“Eastern wisdom has it that human beings, left to our own devices, wake up once every seven years. For a few precious moments, like the flowering of some obscure cactus ... we have a chance to see our life clearly for what it is. We may admit to ourselves that the act we put on, about having all the answers, is just that: an act.”
And then we generally fall asleep again, Michael Wright says, for seven more years. Recently in a blog post I mentioned something about having the seven-year itch. I think that’s the same phenomenon.

So I sat here this morning, at my keyboard, wondering what in the world I would blog about, seven years after having bought a house in France and moved my life — lock, stock, and barrel — to the podunk town of Saint-Aignan-sur-Cher. A new year and a new decade are dawning.

Taking Michael Wright's essay seriously, I started thinking back on how my life has unfolded. Have you ever tried to divide your own adult life into seven-year segments? I just did it and it was very easy to do. Every seven years, there seems to be a natural transition point — at least in retrospect.

1967
I left home to go to college. Over the next seven years, I came to France for the first time (Aix-en-Provence), and I graduated with a degree in French. I moved to Illinois for graduate school, started teaching, and then spent a year in Normandy (Rouen) as a teaching assistant. I got my masters degree in French literature exactly 7 years after left my home town to go off to college.

1974
I moved back to France, this time to Paris for two years. It was my first long stay in Paris. I met a group of "local" people there, and they became the pivot point of my life until the early '8os. Several of them visited me in Illinois. I passed the written and oral exams for my Ph.D., and I went off to spend some time in Paris to “do research.” The seven-year cycle was ticking along.

1981
I met Walt, in Paris. I decided I was not really interested in a teaching career or finishing my Ph.D. Walt and I both moved to Washington D.C. and stayed four years. Then we decided Washington was not the place for us and we moved to San Francisco. We got settled there. He was a grad student and I started work in the computer software business. Work, Washington, and San Francisco were the focus of those years, and France was becoming a memory.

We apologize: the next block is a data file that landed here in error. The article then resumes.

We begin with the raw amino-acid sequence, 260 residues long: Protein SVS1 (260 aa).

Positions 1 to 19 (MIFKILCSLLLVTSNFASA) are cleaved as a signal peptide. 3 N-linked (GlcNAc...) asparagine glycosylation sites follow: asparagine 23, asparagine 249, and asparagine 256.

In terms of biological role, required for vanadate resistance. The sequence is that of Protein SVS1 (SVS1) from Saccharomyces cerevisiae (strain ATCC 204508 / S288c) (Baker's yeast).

1988
I got a chance to come to France again, after a hiatus of 6 years. I jumped at it, of course. It was a professional gig in Grenoble, but Walt and I scraped together enough money for him to fly over and spend Thanksgiving weekend with me in Paris. A period of frequent trips to Paris and other parts of France began. The big 1989 earthquake showed us a side of life in California we could have done without. We took a driving trip around France that fall and passed through Saint-Aignan for the first time. Walt finished his studies and got a job in San Jose, so we moved to Silicon Valley, where we were both working.

1995
We realized we didn’t really like living in the suburbia called Silicon Valley, so we bought a house in San Francisco and moved. At work I took over as the manager of my group, but I got laid off three years later when the parent company closed us down. I enjoyed a year off work — no commuting! — and traveled twice to France. Then, dispirited and discouraged, I had a couple of other jobs and commuted to Silicon Valley almost daily, in the traffic jams.

2002
I chucked it all in. I quit my job and started looking on the Internet for a house to buy in France. Partly it was because I had time on my hands, and we didn’t know that we would actually move even if we did by a house here. In December 2002, we bought the house we live in now. Within 3 months our house in San Francisco was sold, and three months after that we were living in Saint-Aignan.

2009
This has already been a pivotal year. We have pretty much finished fixing up this (not very) old house and we've made it comfortable. We have gotten into a routine with the gardening, we are securely enrolled in the French health care system (I hope), and we received our 10-year residency cards in September.